On Monday, federal regulators signaled that they are ready to encourage the development of autonomous driving systems by issuing a set of 15 guidelines for self driving cars. The guidelines are a signal to the automotive industry that the goverment wants to encourage innovation in the technologies that will make self driving cars a reality. “We envision in the future, you can take your hands off the wheel, and your commute becomes restful or productive instead of frustrating and exhausting,” said Jeffrey Zients, director of the National Economic Council, adding that highly automated vehicles “will save time, money, and lives.”
Zients and Department of Transportation chief Anthony Foxx introduced the new guidelines during a joint presentation. They are intended to be the foundation on which automakers can build their self driving protocols. Actual regulations may be issued in the future, but for now the government prefers to encourage development without mandating specific technological standards.
Foxx said states will continue to regulate the licensing of drivers and insurance. But he affirmed the agency’s oversight of the software technology used in driverless cars. “What we are trying to do is avoid a patchwork of state laws,” Mr. Foxx said. If states were to impose conflicting or incompatible rules on car makers, that could stiffle innovation and investment.
The 15 point safety guidelines cover a range of issues, including how driverless cars should react if their technology fails, what measures to put in place to preserve passenger privacy, and how occupants will be protected in crashes. They also include how automakers should approach the digital security of driverless vehicles and how a car can communicate with passengers and other road users.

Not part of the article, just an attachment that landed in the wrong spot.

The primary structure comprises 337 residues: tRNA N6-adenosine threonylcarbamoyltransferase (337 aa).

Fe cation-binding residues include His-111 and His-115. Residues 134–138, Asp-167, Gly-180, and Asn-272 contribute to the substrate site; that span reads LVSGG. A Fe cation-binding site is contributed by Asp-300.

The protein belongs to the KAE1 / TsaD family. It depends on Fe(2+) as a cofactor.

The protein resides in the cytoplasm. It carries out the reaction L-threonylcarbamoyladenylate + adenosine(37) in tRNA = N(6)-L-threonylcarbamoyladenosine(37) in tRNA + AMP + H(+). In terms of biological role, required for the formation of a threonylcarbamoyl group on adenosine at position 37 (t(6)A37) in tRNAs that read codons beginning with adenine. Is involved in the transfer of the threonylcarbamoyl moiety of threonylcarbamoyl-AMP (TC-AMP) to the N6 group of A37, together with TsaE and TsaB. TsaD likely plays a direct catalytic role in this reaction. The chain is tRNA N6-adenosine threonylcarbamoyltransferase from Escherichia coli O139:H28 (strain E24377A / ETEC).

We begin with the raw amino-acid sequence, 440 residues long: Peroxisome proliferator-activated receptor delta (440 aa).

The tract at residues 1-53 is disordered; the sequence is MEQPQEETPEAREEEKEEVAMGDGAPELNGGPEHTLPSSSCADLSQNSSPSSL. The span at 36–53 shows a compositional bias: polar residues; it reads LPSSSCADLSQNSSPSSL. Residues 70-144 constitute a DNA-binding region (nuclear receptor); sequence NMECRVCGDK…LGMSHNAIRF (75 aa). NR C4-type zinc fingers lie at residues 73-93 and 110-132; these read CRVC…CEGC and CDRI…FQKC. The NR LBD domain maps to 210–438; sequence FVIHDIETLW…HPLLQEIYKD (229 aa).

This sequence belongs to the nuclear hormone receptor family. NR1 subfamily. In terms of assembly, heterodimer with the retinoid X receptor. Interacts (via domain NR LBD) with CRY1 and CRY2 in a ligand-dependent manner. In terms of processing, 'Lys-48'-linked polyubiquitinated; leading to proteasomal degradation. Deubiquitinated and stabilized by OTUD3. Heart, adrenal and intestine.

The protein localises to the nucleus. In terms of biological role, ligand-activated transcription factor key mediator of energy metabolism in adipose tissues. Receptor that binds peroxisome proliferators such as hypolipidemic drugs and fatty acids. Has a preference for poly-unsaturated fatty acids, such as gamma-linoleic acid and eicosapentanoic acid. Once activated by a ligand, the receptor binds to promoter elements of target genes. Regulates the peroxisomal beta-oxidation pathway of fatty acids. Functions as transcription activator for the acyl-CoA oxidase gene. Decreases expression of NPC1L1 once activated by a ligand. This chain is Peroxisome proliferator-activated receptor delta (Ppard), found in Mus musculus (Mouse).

Google, Uber and Lyft all hailed the guidelines. “State and local governments also have complementary responsibilities and should work with the federal government to achieve and maintain our status as world leaders in innovation,” said David Strickland, general counsel for the Self Driving Coalition for Safer Streets, a trade group all three companies belong to.
On Monday, President Obama published an editorial in The Pittsburgh Post-Gazette about self-driving cars, saying they could save tens of thousands of lives a year and that the new policy is “flexible and designed to evolve with new advances.” Earlier this year, the president proposed spending about $4 billion for driverless car research and development over the next 10 years.
The Department of Transportation wants to encourage manufacturers to show how their technology is validated and how they will share data collected by their vehicles. It says it will retain and use its authority to recall semi-autonomous and fully autonomous vehicles that it deems to be unsafe.
The guidelines are not as specific as the safety requirements imposed on conventional vehicles that are on the road today. “We left some areas intentionally vague because we wanted to outline the areas that need to be addressed and leave the rest to innovators,” said Bryan Thomas, a spokesman for the National Highway Traffic Safety Administration.
Ready or not, driverless cars are coming. There are more than 32,000 fatalities from traffic accidents on American roads each year and that number is going up as lower gas prices encourage people to drive further and more often. Of course, reducing deaths is not the same as eliminating them. Some people expect a flood of lawsuits when computers fail to prevent traffic accidents and fear that litigation may inhibit the arrival of autonomous driving technology.
The guidelines issued this week may help the courts determine if a manufacturer was in compliance with industry norms. If so, claims of wrongful conduct may be avoided. But it would be wrong to assume that trial lawyers and courts will not have a say in how autonomous driving technology proliferates in American society.
Source: The New York Times. Photo credit: Ford